Since ESX can now run vMotion of separate TCP/IP stack then there’s minor difference to using vmkping to test connectivity.

You need to use the -S switch.

e.g vmotion kernel interface is vmk1 and you use the defaults….

[root@esx-xxx:~] vmkping -I vmk1 10.10.64.74
Unknown interface 'vmk1': Invalid argument

You may be thinking, “What? I know I have the interfaces right…”

Simple answer. is that that interface does not exist in the default stack. You can check which stack the interfaces are using with

[root@esx-xxx:~] esxcfg-vmknic -l
Interface Port Group/DVPort/Opaque Network IP Family IP Address Netmask Broadcast MAC Address MTU TSO MSS Enabled Type NetStack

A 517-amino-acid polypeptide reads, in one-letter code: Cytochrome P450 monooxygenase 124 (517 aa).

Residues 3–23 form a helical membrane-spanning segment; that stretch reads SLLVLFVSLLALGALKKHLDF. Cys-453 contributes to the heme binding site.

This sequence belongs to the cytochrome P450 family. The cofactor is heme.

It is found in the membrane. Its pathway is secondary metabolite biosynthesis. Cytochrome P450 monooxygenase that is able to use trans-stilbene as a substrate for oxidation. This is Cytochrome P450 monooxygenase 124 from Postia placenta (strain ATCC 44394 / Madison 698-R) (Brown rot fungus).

vmk0 Management Network IPv4 xxx.xxx.xxx.xxx 255.255.255.192 xxx.xxx.xxx.xxx 2c:76:8a:56:c1:34 1500 65535 true STATIC defaultTcpipStack
vmk1 ESX-vMotion-10.10.64.0-24-V41 IPv4 10.10.64.74 255.255.255.0 10.10.64.255 00:50:56:69:e2:e4 1500 65535 true STATIC vmotion

and modify the vmkping command

[root@esx-xxx:~] vmkping -I vmk1 -S vmotion 10.10.64.75
PING 10.10.64.75 (10.10.64.75): 56 data bytes
64 bytes from 10.10.64.75: icmp_seq=0 ttl=64 time=0.698 ms
64 bytes from 10.10.64.75: icmp_seq=1 ttl=64 time=0.442 ms

vMotion vmkping

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